Podcast features survivor of priest sex abuse who is working with Columbus diocese

By Danae King
Columbus Dispatch
October 5, 2020

Teresa Pitt Green, co-founder of Spirit Fire, a national "Christ-centered restorative-justice group" that helps Catholic churches reach out to survivors.

Neither priests nor the public really understand what survivors of clergy sexual abuse go through, but they're beginning to, says survivor Teresa Pitt Green.

Co-founder of Spirit Fire, a national "Christ-centered restorative-justice group" that helps Catholic churches reach out to survivors, Pitt Green recounted her personal story of being abused by a priest as a minor on a Sept. 30 episode of the podcast "Crisis: Clergy Abuse in the Catholic Church."

She has also been working with the Roman Catholic Diocese of Columbus on its response to the sexual abuse of minors by clergy since May 2019.

The podcast, which premiered Sept. 9, is produced by the Catholic Project. It has 17,379 subscribers. Pitt Green is featured, alongside another survivor, on episode four of the podcast, which ran Wednesday.

Pitt Green, who began Spirit Fire in 2018 with co-founder and fellow survivor Luis A. Torres Jr., believes healing can happen with the Catholic Church, but, she doesn't force survivors to return to a church that has harmed them.

Starting when she was 6 or 7, Pitt Green said she was sexually abused by a series of priests for more than a decade in a small town in Pennsylvania that she declines to name. The parish that her family attended, she said, was one where the diocese sent many priests who were known to be abusive.

Her journey to heal led Pitt Green back to the church, she said, where a priest encouraged her to share her story to help others."When you see people realize that they can integrate faith into a really pretty healthy recovery (and) how much that catalyzes a whole new level of healing, you get kind of hooked and you can't see any better way to use your time," Pitt Green told podcast host Karna Lozoya.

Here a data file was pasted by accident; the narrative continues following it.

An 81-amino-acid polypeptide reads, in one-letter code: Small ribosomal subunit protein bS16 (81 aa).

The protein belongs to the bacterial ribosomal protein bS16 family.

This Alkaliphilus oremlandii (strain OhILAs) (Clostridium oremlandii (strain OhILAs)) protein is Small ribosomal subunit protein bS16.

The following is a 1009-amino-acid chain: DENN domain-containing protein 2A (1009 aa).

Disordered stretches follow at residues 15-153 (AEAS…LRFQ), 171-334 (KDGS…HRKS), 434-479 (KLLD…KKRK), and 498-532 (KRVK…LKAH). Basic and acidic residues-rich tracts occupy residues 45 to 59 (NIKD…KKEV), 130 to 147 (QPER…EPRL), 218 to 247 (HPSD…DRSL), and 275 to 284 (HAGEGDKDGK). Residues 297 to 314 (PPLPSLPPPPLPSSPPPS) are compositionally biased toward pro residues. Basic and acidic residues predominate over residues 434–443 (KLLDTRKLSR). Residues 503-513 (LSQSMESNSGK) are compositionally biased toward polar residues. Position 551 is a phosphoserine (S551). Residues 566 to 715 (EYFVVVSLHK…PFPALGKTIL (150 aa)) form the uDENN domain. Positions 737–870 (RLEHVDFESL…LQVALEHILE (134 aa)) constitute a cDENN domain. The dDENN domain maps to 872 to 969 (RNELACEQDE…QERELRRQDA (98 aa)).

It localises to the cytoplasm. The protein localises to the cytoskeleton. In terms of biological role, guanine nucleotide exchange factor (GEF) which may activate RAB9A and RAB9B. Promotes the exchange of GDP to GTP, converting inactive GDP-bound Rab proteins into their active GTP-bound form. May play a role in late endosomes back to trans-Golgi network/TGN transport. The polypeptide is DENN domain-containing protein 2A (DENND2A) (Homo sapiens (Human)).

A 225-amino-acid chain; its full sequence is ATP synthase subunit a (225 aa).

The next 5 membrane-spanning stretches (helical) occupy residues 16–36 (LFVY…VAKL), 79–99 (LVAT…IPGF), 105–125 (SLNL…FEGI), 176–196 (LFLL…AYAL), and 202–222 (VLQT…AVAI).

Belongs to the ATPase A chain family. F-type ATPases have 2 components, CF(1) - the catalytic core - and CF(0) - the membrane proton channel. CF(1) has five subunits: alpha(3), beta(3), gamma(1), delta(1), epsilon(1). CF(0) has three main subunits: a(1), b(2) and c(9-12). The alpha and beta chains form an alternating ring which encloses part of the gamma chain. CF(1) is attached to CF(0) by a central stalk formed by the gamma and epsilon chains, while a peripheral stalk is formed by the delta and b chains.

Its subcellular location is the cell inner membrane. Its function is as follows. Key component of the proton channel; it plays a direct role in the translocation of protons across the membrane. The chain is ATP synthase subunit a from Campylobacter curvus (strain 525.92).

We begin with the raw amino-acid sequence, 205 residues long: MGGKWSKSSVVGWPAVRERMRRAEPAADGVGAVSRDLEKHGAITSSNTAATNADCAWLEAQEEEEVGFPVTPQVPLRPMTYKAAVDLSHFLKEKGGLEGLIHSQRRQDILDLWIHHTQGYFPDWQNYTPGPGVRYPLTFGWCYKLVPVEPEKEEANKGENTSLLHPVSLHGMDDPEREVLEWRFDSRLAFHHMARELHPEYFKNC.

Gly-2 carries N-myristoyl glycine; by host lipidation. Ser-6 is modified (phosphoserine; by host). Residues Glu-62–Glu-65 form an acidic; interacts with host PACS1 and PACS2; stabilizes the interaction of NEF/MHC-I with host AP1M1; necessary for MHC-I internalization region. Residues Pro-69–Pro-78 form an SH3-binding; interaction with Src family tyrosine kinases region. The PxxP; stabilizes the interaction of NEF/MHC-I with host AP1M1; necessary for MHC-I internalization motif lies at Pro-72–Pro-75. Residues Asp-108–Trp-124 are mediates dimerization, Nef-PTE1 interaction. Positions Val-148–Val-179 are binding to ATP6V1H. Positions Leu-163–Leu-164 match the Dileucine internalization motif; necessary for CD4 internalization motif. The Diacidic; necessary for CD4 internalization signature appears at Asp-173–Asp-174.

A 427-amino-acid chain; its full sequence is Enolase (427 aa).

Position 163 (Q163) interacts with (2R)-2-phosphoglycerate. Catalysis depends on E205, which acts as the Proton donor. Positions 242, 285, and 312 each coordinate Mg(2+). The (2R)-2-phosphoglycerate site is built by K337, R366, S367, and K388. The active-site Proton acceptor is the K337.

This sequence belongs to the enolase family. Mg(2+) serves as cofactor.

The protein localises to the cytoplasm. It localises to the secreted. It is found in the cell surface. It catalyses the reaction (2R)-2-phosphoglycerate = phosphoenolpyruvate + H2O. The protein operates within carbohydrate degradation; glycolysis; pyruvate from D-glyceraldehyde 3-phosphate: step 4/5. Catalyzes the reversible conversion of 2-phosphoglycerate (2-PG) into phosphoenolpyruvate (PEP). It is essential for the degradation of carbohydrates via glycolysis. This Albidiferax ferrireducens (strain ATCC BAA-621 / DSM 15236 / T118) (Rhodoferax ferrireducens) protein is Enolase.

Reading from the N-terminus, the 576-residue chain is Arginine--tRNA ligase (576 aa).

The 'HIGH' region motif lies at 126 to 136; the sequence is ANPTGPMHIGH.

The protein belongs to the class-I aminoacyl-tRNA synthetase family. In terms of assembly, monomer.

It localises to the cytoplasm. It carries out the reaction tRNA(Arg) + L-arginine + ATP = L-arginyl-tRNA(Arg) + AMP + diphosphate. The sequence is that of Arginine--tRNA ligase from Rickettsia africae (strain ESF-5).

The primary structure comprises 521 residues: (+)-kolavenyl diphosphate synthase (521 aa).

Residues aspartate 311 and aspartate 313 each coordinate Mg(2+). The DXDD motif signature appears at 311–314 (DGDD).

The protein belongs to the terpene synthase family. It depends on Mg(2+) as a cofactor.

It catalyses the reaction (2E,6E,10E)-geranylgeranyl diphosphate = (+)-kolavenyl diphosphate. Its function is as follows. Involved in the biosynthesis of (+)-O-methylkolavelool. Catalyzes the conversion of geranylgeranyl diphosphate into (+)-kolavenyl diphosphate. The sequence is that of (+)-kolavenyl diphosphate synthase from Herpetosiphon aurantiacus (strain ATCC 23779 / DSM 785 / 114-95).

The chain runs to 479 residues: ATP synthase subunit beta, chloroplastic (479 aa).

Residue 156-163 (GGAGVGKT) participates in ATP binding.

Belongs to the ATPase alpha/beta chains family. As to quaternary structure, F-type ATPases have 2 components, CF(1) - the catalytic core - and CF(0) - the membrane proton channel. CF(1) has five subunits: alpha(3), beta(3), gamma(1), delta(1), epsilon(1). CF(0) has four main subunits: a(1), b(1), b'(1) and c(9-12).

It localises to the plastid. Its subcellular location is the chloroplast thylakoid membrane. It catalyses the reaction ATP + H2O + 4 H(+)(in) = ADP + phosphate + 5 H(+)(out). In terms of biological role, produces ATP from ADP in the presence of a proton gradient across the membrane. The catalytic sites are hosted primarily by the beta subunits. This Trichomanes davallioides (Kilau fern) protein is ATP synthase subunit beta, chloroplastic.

Real progress and healing happens when each side stops thinking about a caricature of what the other person might be like and just talks to that person, she said. Pitt Green said she tries to help priests use their passion for pastoral care in a way that doesn't trigger survivors by training them on trauma-informed ministry.

"(The U.S. Conference of Catholic Bishops) has done a lot of the institutional reforms; there's more to be done," Pitt Green told The Dispatch. "What got forgotten is we're also not just an institution, but we're a family of faith and the family is still hurt."

The Columbus diocese continues to work with Pitt Green and Spirit Fire. 

"Her very personal perspective enlightens all in our community who feel the pain of those who have suffered from this harm and the loss of collective trust," Columbus Bishop Robert Brennan said in a statement to The Dispatch. "Her story is also testimony that, beyond the real pain and hurt caused by these deplorable acts, the redemptive power of Christ’s eternal love remains the ultimate force for good." 

Despite the fact that she works with priests, bishops and various dioceses, Pitt Green told The Dispatch she doesn't know if thechurch as an institution can be reformed when it comes to clergy sexual abuse and its response to it.

"I know they can't if there aren't people (survivors) that come back and work with them," she said. "The decision to make it better is not mine. The decision to help it and help people make the right decision, that's what I do."

Pitt Green wants other survivors to know that they're innocent — that the abuse that they endured is not their fault.

"I'll never be happy this happened but it makes what I went through worth it because maybe it helps other people," Pitt Green said. "I don't know that I'll see the healing from my work in my lifetime but the fact is we have to start now together."



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